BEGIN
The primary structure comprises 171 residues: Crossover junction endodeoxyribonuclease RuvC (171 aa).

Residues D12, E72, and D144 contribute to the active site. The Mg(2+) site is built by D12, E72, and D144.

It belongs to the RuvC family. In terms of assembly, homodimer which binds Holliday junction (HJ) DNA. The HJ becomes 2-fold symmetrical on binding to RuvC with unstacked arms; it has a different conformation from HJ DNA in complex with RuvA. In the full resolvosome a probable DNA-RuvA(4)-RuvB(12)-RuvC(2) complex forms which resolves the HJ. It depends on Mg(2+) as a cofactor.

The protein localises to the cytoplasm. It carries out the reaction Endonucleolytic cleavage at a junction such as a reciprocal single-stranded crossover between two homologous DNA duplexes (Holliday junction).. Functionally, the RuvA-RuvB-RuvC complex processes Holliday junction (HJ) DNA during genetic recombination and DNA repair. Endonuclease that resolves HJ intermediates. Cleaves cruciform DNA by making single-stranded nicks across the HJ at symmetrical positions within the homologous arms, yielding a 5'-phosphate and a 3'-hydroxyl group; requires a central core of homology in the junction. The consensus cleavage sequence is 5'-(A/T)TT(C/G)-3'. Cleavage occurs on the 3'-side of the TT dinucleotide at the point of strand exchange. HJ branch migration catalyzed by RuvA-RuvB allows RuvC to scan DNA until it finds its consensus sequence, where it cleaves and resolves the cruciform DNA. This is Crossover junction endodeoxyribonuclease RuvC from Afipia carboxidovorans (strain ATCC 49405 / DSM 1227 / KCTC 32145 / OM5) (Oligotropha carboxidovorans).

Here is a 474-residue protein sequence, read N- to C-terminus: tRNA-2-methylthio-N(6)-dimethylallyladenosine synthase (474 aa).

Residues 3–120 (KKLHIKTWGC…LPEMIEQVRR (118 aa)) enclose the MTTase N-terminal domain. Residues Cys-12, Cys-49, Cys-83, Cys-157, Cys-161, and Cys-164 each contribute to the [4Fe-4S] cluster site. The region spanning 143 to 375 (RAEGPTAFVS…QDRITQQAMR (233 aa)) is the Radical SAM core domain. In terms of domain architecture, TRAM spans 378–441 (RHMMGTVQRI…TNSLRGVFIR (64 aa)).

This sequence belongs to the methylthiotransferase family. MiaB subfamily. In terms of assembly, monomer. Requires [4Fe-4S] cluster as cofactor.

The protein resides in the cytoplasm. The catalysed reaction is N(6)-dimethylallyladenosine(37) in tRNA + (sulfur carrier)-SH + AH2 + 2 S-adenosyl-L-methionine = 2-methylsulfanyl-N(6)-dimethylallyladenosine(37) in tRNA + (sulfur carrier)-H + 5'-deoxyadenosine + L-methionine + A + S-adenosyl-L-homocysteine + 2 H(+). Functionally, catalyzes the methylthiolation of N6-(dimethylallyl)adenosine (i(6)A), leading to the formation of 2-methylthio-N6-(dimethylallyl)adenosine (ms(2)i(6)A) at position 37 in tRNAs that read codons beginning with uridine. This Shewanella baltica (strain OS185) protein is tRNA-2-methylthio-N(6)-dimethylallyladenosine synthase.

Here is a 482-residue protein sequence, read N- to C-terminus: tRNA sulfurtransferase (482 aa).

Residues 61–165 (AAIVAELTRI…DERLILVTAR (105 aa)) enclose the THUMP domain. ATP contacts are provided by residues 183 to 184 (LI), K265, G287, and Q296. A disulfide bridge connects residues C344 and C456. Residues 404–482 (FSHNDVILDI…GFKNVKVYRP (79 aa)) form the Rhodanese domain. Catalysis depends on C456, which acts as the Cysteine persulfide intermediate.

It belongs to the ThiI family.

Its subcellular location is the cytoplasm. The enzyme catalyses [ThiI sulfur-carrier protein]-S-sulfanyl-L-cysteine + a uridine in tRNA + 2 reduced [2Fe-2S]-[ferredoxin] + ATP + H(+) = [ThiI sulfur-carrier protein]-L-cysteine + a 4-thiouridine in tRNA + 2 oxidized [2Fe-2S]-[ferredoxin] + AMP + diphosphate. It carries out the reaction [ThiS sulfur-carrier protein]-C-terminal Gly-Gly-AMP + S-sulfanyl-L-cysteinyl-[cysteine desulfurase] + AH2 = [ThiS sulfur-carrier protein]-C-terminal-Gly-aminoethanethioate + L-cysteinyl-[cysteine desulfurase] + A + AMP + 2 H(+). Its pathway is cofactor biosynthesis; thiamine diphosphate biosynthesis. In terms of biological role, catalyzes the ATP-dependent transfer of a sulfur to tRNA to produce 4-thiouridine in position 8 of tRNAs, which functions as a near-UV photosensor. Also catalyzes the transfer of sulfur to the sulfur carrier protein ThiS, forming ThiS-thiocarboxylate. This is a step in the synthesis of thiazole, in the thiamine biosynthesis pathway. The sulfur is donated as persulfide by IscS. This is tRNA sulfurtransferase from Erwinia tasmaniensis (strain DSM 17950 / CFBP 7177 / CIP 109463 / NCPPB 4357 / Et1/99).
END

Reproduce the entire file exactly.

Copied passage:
The primary structure comprises 171 residues: Crossover junction endodeoxyribonuclease RuvC (171 aa).

Residues D12, E72, and D144 contribute to the active site. The Mg(2+) site is built by D12, E72, and D144.

It belongs to the RuvC family. In terms of assembly, homodimer which binds Holliday junction (HJ) DNA. The HJ becomes 2-fold symmetrical on binding to RuvC with unstacked arms; it has a different conformation from HJ DNA in complex with RuvA. In the full resolvosome a probable DNA-RuvA(4)-RuvB(12)-RuvC(2) complex forms which resolves the HJ. It depends on Mg(2+) as a cofactor.

The protein localises to the cytoplasm. It carries out the reaction Endonucleolytic cleavage at a junction such as a reciprocal single-stranded crossover between two homologous DNA duplexes (Holliday junction).. Functionally, the RuvA-RuvB-RuvC complex processes Holliday junction (HJ) DNA during genetic recombination and DNA repair. Endonuclease that resolves HJ intermediates. Cleaves cruciform DNA by making single-stranded nicks across the HJ at symmetrical positions within the homologous arms, yielding a 5'-phosphate and a 3'-hydroxyl group; requires a central core of homology in the junction. The consensus cleavage sequence is 5'-(A/T)TT(C/G)-3'. Cleavage occurs on the 3'-side of the TT dinucleotide at the point of strand exchange. HJ branch migration catalyzed by RuvA-RuvB allows RuvC to scan DNA until it finds its consensus sequence, where it cleaves and resolves the cruciform DNA. This is Crossover junction endodeoxyribonuclease RuvC from Afipia carboxidovorans (strain ATCC 49405 / DSM 1227 / KCTC 32145 / OM5) (Oligotropha carboxidovorans).

Here is a 474-residue protein sequence, read N- to C-terminus: tRNA-2-methylthio-N(6)-dimethylallyladenosine synthase (474 aa).

Residues 3–120 (KKLHIKTWGC…LPEMIEQVRR (118 aa)) enclose the MTTase N-terminal domain. Residues Cys-12, Cys-49, Cys-83, Cys-157, Cys-161, and Cys-164 each contribute to the [4Fe-4S] cluster site. The region spanning 143 to 375 (RAEGPTAFVS…QDRITQQAMR (233 aa)) is the Radical SAM core domain. In terms of domain architecture, TRAM spans 378–441 (RHMMGTVQRI…TNSLRGVFIR (64 aa)).

This sequence belongs to the methylthiotransferase family. MiaB subfamily. In terms of assembly, monomer. Requires [4Fe-4S] cluster as cofactor.

The protein resides in the cytoplasm. The catalysed reaction is N(6)-dimethylallyladenosine(37) in tRNA + (sulfur carrier)-SH + AH2 + 2 S-adenosyl-L-methionine = 2-methylsulfanyl-N(6)-dimethylallyladenosine(37) in tRNA + (sulfur carrier)-H + 5'-deoxyadenosine + L-methionine + A + S-adenosyl-L-homocysteine + 2 H(+). Functionally, catalyzes the methylthiolation of N6-(dimethylallyl)adenosine (i(6)A), leading to the formation of 2-methylthio-N6-(dimethylallyl)adenosine (ms(2)i(6)A) at position 37 in tRNAs that read codons beginning with uridine. This Shewanella baltica (strain OS185) protein is tRNA-2-methylthio-N(6)-dimethylallyladenosine synthase.

Here is a 482-residue protein sequence, read N- to C-terminus: tRNA sulfurtransferase (482 aa).

Residues 61–165 (AAIVAELTRI…DERLILVTAR (105 aa)) enclose the THUMP domain. ATP contacts are provided by residues 183 to 184 (LI), K265, G287, and Q296. A disulfide bridge connects residues C344 and C456. Residues 404–482 (FSHNDVILDI…GFKNVKVYRP (79 aa)) form the Rhodanese domain. Catalysis depends on C456, which acts as the Cysteine persulfide intermediate.

It belongs to the ThiI family.

Its subcellular location is the cytoplasm. The enzyme catalyses [ThiI sulfur-carrier protein]-S-sulfanyl-L-cysteine + a uridine in tRNA + 2 reduced [2Fe-2S]-[ferredoxin] + ATP + H(+) = [ThiI sulfur-carrier protein]-L-cysteine + a 4-thiouridine in tRNA + 2 oxidized [2Fe-2S]-[ferredoxin] + AMP + diphosphate. It carries out the reaction [ThiS sulfur-carrier protein]-C-terminal Gly-Gly-AMP + S-sulfanyl-L-cysteinyl-[cysteine desulfurase] + AH2 = [ThiS sulfur-carrier protein]-C-terminal-Gly-aminoethanethioate + L-cysteinyl-[cysteine desulfurase] + A + AMP + 2 H(+). Its pathway is cofactor biosynthesis; thiamine diphosphate biosynthesis. In terms of biological role, catalyzes the ATP-dependent transfer of a sulfur to tRNA to produce 4-thiouridine in position 8 of tRNAs, which functions as a near-UV photosensor. Also catalyzes the transfer of sulfur to the sulfur carrier protein ThiS, forming ThiS-thiocarboxylate. This is a step in the synthesis of thiazole, in the thiamine biosynthesis pathway. The sulfur is donated as persulfide by IscS. This is tRNA sulfurtransferase from Erwinia tasmaniensis (strain DSM 17950 / CFBP 7177 / CIP 109463 / NCPPB 4357 / Et1/99).